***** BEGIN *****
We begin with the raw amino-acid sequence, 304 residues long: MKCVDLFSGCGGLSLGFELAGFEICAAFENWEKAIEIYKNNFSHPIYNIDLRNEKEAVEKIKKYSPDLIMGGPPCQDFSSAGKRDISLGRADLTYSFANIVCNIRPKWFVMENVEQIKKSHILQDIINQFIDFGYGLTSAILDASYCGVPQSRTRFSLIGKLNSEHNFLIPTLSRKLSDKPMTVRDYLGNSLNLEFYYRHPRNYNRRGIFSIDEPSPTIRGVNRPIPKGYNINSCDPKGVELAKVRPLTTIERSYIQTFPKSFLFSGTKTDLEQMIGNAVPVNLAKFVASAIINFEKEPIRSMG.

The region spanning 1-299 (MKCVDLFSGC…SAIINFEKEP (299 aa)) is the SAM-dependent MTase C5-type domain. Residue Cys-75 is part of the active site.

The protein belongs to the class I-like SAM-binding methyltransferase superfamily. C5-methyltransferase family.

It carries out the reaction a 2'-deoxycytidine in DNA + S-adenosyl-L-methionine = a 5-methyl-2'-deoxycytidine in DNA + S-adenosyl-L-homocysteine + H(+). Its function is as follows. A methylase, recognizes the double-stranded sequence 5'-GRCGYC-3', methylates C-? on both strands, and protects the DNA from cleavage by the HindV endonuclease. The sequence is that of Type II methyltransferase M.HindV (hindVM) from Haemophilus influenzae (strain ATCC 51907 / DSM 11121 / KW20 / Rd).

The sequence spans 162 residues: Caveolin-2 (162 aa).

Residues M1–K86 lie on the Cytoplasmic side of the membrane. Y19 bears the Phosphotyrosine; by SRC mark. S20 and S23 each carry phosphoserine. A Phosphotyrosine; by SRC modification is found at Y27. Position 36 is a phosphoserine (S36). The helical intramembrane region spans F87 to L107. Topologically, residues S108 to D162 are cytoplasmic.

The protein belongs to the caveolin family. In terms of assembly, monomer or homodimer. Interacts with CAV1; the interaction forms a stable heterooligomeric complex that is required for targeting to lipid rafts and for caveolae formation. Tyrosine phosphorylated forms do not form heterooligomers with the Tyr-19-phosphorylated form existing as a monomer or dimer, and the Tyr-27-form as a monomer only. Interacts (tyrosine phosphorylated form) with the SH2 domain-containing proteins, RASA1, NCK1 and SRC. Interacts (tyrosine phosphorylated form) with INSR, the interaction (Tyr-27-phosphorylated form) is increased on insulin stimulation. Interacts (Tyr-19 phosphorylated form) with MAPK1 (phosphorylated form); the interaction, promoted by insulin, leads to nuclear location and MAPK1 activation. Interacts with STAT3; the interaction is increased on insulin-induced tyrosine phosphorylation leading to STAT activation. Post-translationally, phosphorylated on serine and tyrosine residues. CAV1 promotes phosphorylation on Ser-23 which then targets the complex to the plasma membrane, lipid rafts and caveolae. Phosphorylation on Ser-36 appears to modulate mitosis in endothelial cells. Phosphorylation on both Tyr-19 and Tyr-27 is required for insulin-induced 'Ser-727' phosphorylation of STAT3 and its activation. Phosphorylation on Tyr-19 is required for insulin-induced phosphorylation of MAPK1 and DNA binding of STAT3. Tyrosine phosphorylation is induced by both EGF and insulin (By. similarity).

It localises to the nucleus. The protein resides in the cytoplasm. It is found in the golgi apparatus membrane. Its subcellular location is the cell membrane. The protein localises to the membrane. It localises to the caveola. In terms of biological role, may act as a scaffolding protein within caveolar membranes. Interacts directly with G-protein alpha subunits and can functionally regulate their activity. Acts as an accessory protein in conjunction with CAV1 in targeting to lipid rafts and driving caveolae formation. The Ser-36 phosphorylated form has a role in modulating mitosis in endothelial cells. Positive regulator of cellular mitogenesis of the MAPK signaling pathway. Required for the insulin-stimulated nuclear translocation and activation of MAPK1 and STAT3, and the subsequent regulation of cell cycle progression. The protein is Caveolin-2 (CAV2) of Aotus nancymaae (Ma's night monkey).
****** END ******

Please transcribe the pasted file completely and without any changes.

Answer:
We begin with the raw amino-acid sequence, 304 residues long: MKCVDLFSGCGGLSLGFELAGFEICAAFENWEKAIEIYKNNFSHPIYNIDLRNEKEAVEKIKKYSPDLIMGGPPCQDFSSAGKRDISLGRADLTYSFANIVCNIRPKWFVMENVEQIKKSHILQDIINQFIDFGYGLTSAILDASYCGVPQSRTRFSLIGKLNSEHNFLIPTLSRKLSDKPMTVRDYLGNSLNLEFYYRHPRNYNRRGIFSIDEPSPTIRGVNRPIPKGYNINSCDPKGVELAKVRPLTTIERSYIQTFPKSFLFSGTKTDLEQMIGNAVPVNLAKFVASAIINFEKEPIRSMG.

The region spanning 1-299 (MKCVDLFSGC…SAIINFEKEP (299 aa)) is the SAM-dependent MTase C5-type domain. Residue Cys-75 is part of the active site.

The protein belongs to the class I-like SAM-binding methyltransferase superfamily. C5-methyltransferase family.

It carries out the reaction a 2'-deoxycytidine in DNA + S-adenosyl-L-methionine = a 5-methyl-2'-deoxycytidine in DNA + S-adenosyl-L-homocysteine + H(+). Its function is as follows. A methylase, recognizes the double-stranded sequence 5'-GRCGYC-3', methylates C-? on both strands, and protects the DNA from cleavage by the HindV endonuclease. The sequence is that of Type II methyltransferase M.HindV (hindVM) from Haemophilus influenzae (strain ATCC 51907 / DSM 11121 / KW20 / Rd).

The sequence spans 162 residues: Caveolin-2 (162 aa).

Residues M1–K86 lie on the Cytoplasmic side of the membrane. Y19 bears the Phosphotyrosine; by SRC mark. S20 and S23 each carry phosphoserine. A Phosphotyrosine; by SRC modification is found at Y27. Position 36 is a phosphoserine (S36). The helical intramembrane region spans F87 to L107. Topologically, residues S108 to D162 are cytoplasmic.

The protein belongs to the caveolin family. In terms of assembly, monomer or homodimer. Interacts with CAV1; the interaction forms a stable heterooligomeric complex that is required for targeting to lipid rafts and for caveolae formation. Tyrosine phosphorylated forms do not form heterooligomers with the Tyr-19-phosphorylated form existing as a monomer or dimer, and the Tyr-27-form as a monomer only. Interacts (tyrosine phosphorylated form) with the SH2 domain-containing proteins, RASA1, NCK1 and SRC. Interacts (tyrosine phosphorylated form) with INSR, the interaction (Tyr-27-phosphorylated form) is increased on insulin stimulation. Interacts (Tyr-19 phosphorylated form) with MAPK1 (phosphorylated form); the interaction, promoted by insulin, leads to nuclear location and MAPK1 activation. Interacts with STAT3; the interaction is increased on insulin-induced tyrosine phosphorylation leading to STAT activation. Post-translationally, phosphorylated on serine and tyrosine residues. CAV1 promotes phosphorylation on Ser-23 which then targets the complex to the plasma membrane, lipid rafts and caveolae. Phosphorylation on Ser-36 appears to modulate mitosis in endothelial cells. Phosphorylation on both Tyr-19 and Tyr-27 is required for insulin-induced 'Ser-727' phosphorylation of STAT3 and its activation. Phosphorylation on Tyr-19 is required for insulin-induced phosphorylation of MAPK1 and DNA binding of STAT3. Tyrosine phosphorylation is induced by both EGF and insulin (By. similarity).

It localises to the nucleus. The protein resides in the cytoplasm. It is found in the golgi apparatus membrane. Its subcellular location is the cell membrane. The protein localises to the membrane. It localises to the caveola. In terms of biological role, may act as a scaffolding protein within caveolar membranes. Interacts directly with G-protein alpha subunits and can functionally regulate their activity. Acts as an accessory protein in conjunction with CAV1 in targeting to lipid rafts and driving caveolae formation. The Ser-36 phosphorylated form has a role in modulating mitosis in endothelial cells. Positive regulator of cellular mitogenesis of the MAPK signaling pathway. Required for the insulin-stimulated nuclear translocation and activation of MAPK1 and STAT3, and the subsequent regulation of cell cycle progression. The protein is Caveolin-2 (CAV2) of Aotus nancymaae (Ma's night monkey).